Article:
Homotherium: Saberteeth

Meet Homotherium (in 3D, possible Arctic coat), a/k/a the other sabertoothed cat.

A 19th-century taxonomist gave this fossil feline its name — homo, “same,” and therion, “beast” — for reasons that I haven’t been able to track down.

It’s a peculiar moniker, even in the multisyllabic world of paleontology.

Scientists have labeled most other sabercats with variations on old Greek or Latin words meaning “knife” and “tooth.”

There are many such names, from Machairodus to Smilodon.

Hmmm. So much for the misconception that there was a single sabertoothed cat.

Lots of different knife-tooths have prowled Africa, Eurasia, and the Americas, though perhaps not the same rainbow assortment of species that we see in today’s cone-tooths.

Wait. Cone-tooths?


That’s how paleontologists refer to modern cats and their fossil ancestors.

Tigers have the longest fangs of any living cat. (Image: Tambako the Jaguar, CC BY-ND 2.0)

These kitties have cone-shaped fangs (upper and lower canine teeth).

Fluffy’s are rather small, but you can easily see it in a tiger.

The fangs have that shape because all cats today use their mouths to kill prey.

Fangs anchor the cat to its hapless victim. Their conical shape can handle stress loads in any direction during struggles.

But there is more to life on Earth than what we see at this moment of geologic time.

Other dental options are available for mammals: a fact that some cats have exploited successfully for a very long time.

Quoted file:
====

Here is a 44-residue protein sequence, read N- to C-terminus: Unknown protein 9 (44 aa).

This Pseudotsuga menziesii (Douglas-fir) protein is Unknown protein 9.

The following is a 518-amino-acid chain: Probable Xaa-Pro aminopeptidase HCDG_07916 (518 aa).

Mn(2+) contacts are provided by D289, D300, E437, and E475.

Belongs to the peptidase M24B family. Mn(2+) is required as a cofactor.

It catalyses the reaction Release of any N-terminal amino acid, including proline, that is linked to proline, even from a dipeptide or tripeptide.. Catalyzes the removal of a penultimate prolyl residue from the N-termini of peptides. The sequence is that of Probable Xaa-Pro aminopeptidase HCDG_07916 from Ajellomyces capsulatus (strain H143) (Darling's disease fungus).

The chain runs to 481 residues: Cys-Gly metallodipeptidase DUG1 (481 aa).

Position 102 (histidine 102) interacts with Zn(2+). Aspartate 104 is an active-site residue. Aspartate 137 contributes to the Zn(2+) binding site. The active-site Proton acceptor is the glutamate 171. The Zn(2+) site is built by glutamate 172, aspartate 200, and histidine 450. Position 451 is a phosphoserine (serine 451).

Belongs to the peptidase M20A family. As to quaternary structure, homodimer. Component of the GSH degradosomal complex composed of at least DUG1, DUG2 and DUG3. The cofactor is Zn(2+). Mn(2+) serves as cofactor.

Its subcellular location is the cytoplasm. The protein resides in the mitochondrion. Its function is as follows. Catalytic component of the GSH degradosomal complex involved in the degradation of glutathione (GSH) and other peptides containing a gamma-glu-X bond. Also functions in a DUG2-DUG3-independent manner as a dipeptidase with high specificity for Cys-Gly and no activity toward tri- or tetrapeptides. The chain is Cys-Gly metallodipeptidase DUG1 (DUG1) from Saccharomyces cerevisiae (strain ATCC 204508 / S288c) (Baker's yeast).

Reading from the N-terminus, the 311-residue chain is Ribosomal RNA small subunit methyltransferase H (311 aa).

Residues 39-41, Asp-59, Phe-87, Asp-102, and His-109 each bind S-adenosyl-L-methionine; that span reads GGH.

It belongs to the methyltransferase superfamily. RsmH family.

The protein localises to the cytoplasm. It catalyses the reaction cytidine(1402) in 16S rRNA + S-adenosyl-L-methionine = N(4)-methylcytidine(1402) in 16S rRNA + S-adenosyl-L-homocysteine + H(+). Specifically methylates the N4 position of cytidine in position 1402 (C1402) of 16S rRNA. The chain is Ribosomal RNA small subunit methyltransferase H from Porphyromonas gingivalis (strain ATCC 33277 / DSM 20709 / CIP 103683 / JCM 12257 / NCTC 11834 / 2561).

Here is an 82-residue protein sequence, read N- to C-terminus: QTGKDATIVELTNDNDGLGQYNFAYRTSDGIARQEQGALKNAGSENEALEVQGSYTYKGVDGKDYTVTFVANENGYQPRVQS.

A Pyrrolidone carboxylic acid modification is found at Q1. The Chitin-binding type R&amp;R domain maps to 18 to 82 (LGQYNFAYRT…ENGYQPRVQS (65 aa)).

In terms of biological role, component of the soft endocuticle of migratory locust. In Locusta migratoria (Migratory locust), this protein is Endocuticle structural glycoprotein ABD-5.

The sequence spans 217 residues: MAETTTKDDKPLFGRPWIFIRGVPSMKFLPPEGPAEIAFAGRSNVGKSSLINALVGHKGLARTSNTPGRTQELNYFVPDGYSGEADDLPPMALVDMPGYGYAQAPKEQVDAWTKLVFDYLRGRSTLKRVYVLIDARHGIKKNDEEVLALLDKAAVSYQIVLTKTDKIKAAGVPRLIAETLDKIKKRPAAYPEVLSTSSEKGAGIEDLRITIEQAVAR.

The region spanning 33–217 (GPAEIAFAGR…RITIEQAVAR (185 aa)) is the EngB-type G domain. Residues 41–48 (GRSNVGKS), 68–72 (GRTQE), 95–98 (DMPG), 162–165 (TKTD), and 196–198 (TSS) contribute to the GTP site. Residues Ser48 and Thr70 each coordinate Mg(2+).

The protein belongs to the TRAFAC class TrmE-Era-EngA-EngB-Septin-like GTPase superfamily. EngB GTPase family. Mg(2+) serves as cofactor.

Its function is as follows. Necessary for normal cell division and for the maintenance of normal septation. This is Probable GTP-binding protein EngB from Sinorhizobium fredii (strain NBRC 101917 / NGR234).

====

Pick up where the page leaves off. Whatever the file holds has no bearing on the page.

What are saberteeth?

Saberteeth are not a new set of choppers.

They’re the same basic upper canines that Tigger and Fluffy have.

Evolution just made them longer and flattened them, like a knife, in front-to-back cross section.

Ha! Such fragile “blades” would break the first time a cat bit its victim!

Or so one would think.

However, sabertoothed cats — top predators for more than ten million years — somehow found a work-around.

We don’t know for sure what it was, though.

No eyewitness accounts of how they hunted exist, although humans and sabercats did share the Pleistocene world for a while.

In fact, no clear-cut representations of a sabertoothed cat have been found yet in Paleolithic art (Anton et al., 2009), though some ancient people in Germany used Homotherium bones to beat a drum or some other instrument (Serangeli et al.)

But the fossil record provides some clues about sabercut hunting techniques.

It shows that, along with their saberteeth, cats evolved shorter backs, longer necks, very powerful forequarters, and extremely large incisors.

Sabertoothed cats may have used these adaptations while hunting.

Turner et al., 2011, suggest that sabercats:

  • First overpowered a victim with their muscles and body weight, pinning it to the ground and holding it immobile to prevent struggles that could break the saberteeth.
  • Then they could use their long neck to precisely position their head for a soft-tissue throat bite.